Road safety charity IAM RoadSmart says young driver and passenger deaths are being ‘swept under the carpet’ in comparison with the problems of knife crime and drugs. It wants the issue to receive more attention from legislators.
“Successive governments have brushed this issue under the carpet, which is disgraceful as road crashes are the biggest killer of young people today,” said Neil Greig, IAM RoadSmart director of policy and research.
“Yet it gets scant attention in terms of time and effort at the top level of government and in the media compared to knife crime or drugs.
“It is time that the government took this seriously at last and show that it cares for the young people of the UK by supporting fundamental changes to save these valuable young lives.”
The charity has, in response to a road safety enquiry by the government, recommended new restrictions on young drivers, to better protect them in their early driving career. In its submission to the Transport Committee investigation, it highlighted the risk factors young drivers present and face.
“The risk factors are well known; lack of experience in all traffic conditions including rural roads, darkness and poor weather, distraction by peer passengers or mobile phone use and alcohol.”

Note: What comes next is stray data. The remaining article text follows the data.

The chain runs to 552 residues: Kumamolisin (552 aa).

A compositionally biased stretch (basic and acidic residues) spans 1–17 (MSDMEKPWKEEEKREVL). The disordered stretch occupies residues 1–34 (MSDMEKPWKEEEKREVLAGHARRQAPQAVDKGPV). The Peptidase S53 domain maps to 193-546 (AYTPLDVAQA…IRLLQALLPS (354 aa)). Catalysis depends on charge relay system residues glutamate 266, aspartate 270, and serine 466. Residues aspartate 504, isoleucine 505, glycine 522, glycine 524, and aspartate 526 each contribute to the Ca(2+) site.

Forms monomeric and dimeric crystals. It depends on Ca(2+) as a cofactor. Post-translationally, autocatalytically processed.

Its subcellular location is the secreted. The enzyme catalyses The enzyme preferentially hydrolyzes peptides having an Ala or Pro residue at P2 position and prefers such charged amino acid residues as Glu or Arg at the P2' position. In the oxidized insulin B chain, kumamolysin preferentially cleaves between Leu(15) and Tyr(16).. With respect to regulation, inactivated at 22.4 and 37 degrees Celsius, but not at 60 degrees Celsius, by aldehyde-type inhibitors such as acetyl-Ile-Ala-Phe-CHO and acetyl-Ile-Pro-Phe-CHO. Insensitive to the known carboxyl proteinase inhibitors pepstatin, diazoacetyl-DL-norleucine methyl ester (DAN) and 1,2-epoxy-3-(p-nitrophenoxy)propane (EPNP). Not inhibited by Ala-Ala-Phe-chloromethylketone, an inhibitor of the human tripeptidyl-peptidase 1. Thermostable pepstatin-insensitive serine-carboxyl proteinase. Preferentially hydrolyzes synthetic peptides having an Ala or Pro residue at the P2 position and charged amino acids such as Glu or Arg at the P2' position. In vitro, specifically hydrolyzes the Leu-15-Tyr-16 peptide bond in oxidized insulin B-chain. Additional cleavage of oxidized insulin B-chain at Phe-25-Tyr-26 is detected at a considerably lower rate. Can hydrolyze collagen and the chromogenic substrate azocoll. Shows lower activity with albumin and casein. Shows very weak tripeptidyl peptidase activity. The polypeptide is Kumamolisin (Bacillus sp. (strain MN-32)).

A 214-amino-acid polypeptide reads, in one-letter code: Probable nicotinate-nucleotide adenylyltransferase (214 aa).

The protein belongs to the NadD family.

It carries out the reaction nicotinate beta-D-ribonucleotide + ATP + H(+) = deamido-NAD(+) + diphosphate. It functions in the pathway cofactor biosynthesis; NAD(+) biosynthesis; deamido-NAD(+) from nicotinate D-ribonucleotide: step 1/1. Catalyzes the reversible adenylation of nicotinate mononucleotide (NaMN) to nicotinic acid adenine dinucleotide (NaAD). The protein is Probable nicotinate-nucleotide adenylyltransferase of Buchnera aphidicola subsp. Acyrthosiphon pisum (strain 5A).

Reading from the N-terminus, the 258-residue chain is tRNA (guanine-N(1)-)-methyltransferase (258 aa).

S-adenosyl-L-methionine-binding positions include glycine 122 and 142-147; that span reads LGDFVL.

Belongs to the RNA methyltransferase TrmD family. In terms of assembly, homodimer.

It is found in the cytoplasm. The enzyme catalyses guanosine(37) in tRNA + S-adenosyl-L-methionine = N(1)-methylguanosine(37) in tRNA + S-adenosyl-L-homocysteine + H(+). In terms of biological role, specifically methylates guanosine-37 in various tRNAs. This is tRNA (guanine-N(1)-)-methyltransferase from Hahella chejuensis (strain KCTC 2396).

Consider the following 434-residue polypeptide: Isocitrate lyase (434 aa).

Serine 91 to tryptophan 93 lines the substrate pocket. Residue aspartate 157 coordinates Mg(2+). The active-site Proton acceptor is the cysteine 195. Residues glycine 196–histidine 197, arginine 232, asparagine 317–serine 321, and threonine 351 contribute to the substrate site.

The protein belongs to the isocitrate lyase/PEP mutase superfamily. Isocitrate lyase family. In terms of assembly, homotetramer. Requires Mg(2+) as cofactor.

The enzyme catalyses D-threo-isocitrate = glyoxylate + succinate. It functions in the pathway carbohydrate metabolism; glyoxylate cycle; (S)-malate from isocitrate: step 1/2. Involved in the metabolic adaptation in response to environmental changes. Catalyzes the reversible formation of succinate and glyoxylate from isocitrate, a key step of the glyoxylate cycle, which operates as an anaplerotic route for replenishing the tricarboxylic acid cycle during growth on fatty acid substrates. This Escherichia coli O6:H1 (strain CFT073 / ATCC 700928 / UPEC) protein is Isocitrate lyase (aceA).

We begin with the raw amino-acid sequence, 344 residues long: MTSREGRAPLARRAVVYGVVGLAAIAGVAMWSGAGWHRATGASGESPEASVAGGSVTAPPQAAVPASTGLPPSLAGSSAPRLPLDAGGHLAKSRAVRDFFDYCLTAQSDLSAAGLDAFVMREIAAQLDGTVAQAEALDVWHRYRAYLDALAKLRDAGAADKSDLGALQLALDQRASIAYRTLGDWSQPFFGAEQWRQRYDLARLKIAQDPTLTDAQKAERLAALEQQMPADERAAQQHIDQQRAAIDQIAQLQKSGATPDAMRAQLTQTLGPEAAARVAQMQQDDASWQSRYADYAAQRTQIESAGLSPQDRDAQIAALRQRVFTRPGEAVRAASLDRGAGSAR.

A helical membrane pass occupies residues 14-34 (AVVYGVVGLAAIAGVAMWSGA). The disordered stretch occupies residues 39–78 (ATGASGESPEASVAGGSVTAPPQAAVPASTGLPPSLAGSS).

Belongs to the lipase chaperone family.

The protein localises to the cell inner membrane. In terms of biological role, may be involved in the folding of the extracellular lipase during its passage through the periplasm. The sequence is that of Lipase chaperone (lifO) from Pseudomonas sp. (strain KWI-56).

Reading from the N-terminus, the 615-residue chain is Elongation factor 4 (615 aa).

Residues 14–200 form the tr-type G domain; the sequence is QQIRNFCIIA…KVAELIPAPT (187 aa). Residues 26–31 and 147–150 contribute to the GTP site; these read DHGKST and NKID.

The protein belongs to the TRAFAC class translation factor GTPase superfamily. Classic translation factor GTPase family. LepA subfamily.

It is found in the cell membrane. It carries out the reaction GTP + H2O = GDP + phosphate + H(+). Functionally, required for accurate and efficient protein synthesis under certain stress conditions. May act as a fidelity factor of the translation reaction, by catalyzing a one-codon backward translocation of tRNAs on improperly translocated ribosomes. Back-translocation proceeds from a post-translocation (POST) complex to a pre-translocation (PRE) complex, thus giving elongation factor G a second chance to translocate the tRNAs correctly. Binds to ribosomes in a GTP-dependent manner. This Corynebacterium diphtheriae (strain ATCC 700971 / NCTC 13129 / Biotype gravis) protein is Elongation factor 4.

“Choosing restrictions to limit these risk factors should be the key objective of the government in creating a new graduated licensing system that is practical, affordable and effective in reducing young driver road deaths and injuries.”
The charity wants road safety education to be a part of the National Curriculum. Elements of driving theory, it says, should be taught at school. When it does come to lessons, IAM Roadsmart wants a minimum 12-month period of learning, with an online log to be completed before a practical test.
It also wants the test to cover a wider range of driving conditions, from rural to high-speed roads. This means expanding test environments to include everything from B-roads to motorways. In order to get a full licence, it also wants learners to partake in a post-test phase. This involves a refresher course as well as eco-driving lessons. Only then would a full licence be given.
There is also a suggestion of new limits for new drivers: a one peer (someone their own age) passenger limit and a zero-tolerance blood alcohol policy. The latter is a blanket policy for all drivers in Scotland.
What it doesn’t want limited is where and when newly-passed drivers can drive. All conditions should be ‘available’ so that they may accrue valuable experience.